They only get 7 of the herbs and spices over here.  The other's are kept in a vault under the Rio Grande next to the launch codes and captured aliens.

We finally made it to the pub.  I was famished and our general weariness was overwhelming.  The atmosphere was very familiar though and it surprised me how soothing that was.  The music was one of the first things that caught my attention.  As soon as we sat down they were playing Temptation by New Order.  This was a noticeable shift from the music I have been listening to everywhere else up to this point.  The pub played Oasis, Bowie, basically mostly English bands with a Kings of Leon song thrown in there amidst the Manchester.  I couldn't believe how much I needed to hear that kind of music in a public place after hearing K-Pop everywhere from a clothing store to a family restaurant, no matter the age difference in the cliental.  They don't have indie rock here of any kind and no college radio stations to broadcast it even if they do.  

The place was crowded with ex-pats drinking hard and army guys wearing really tight shirts walking around menacingly staring at everything with exposed legs while herded together in self-conscious clusters.  The atmosphere felt very familiar and the food was greasy and delicious.  Still not a Kings of Leon fan though, just can't get into them.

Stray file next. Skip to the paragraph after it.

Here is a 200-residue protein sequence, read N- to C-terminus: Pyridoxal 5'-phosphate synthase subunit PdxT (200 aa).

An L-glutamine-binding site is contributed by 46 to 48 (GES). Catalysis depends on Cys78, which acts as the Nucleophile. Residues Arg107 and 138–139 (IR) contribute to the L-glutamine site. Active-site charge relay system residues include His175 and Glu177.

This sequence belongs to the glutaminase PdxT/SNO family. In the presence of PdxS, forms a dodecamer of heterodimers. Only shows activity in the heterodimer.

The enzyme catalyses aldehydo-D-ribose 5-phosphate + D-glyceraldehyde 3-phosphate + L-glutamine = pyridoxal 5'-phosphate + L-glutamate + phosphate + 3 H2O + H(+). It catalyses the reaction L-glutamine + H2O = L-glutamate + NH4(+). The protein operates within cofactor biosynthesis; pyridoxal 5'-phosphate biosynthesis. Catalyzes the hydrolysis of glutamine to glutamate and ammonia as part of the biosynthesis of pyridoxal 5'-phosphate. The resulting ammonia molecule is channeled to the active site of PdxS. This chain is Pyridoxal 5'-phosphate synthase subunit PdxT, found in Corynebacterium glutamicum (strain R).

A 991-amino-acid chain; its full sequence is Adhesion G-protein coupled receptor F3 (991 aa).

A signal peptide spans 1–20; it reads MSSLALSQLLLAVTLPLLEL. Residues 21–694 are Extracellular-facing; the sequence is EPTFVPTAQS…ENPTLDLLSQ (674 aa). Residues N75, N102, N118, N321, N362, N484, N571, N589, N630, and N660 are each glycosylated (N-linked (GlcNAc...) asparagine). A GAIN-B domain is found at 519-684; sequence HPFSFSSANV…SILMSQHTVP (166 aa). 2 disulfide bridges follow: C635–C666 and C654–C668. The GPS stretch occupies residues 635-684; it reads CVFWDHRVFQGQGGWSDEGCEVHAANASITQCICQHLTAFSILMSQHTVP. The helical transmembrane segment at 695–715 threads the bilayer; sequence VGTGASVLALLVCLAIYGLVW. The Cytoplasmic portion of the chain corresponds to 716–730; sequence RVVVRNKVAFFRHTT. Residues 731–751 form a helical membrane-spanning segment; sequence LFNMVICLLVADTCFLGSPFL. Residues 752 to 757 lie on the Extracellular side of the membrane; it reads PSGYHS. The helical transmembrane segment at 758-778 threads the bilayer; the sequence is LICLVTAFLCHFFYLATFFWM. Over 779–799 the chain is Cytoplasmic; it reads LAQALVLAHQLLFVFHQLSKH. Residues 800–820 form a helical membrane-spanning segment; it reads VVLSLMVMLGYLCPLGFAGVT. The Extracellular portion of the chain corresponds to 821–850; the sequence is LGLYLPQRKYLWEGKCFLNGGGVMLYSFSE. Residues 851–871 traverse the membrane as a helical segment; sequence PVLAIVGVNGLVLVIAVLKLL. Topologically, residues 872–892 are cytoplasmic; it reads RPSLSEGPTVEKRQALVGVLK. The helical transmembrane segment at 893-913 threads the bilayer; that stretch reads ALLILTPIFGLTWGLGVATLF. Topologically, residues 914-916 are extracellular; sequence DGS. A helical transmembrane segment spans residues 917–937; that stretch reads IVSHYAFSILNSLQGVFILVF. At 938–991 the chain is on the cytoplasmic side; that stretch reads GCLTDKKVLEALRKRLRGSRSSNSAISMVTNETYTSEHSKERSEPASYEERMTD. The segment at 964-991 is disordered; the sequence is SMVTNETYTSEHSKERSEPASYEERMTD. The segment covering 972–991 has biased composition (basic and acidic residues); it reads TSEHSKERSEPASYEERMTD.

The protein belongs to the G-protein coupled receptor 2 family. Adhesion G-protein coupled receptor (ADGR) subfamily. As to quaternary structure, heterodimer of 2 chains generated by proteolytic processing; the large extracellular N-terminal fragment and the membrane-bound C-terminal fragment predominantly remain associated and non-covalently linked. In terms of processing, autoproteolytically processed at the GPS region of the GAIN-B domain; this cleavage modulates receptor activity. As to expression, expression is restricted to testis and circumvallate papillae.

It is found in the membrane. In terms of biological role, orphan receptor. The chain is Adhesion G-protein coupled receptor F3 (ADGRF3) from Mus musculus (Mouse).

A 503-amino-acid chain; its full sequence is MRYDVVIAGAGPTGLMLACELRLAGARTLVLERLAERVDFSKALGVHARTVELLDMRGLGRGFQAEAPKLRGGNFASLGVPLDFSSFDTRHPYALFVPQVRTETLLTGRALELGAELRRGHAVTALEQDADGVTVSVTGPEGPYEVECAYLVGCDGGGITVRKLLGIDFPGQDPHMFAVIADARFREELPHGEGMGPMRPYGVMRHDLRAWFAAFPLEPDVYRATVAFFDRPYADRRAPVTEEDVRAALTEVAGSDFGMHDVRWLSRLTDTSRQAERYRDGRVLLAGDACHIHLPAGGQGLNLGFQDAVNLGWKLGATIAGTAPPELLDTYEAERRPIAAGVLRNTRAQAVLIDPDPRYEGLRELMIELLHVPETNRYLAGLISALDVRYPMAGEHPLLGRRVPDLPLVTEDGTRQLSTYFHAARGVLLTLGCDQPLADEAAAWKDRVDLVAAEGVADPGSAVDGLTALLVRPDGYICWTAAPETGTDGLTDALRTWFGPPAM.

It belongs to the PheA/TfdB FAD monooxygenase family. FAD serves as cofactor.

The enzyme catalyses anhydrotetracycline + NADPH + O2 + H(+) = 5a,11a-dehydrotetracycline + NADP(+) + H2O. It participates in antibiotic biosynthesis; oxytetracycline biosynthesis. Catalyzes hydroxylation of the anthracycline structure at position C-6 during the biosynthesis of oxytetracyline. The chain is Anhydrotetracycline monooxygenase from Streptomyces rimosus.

Oh, and if you're like me I bet you've been asking yourself, hey, what happened to Sylvester Stallone?  Well have no fear, he's alive and well and full of plastic and hocking Russian Vodka in countries outside the United States.  Now I will defend to anyone that Sly is one of the greatest filmmakers of his generation despite watering down his ability as a writer/director with star turns in films such as Cobra or Stop Or My Mom Will Shoot.  Okay, so he directed Staying Alive but he did write Rhinestone after all which is a post modern masterpiece, but I digress.  

The thing I love most about Sly is that he always gets to the root of the matter, no matter if the root is repulsive or not.  Just look at the truth in this advertisement.  If this vodka is like any of the Russian vodka I have had before then Tango's body language couldn't be more appropriate.  It's like Sly's saying: "'Eyy, if y'uz like voud'kah then drink this voud'kah.  Cuz it'll be like getting punched in the face by me."

You sold me Sly.  And to think, your character was fighting communism in that country for years before this.  What a world.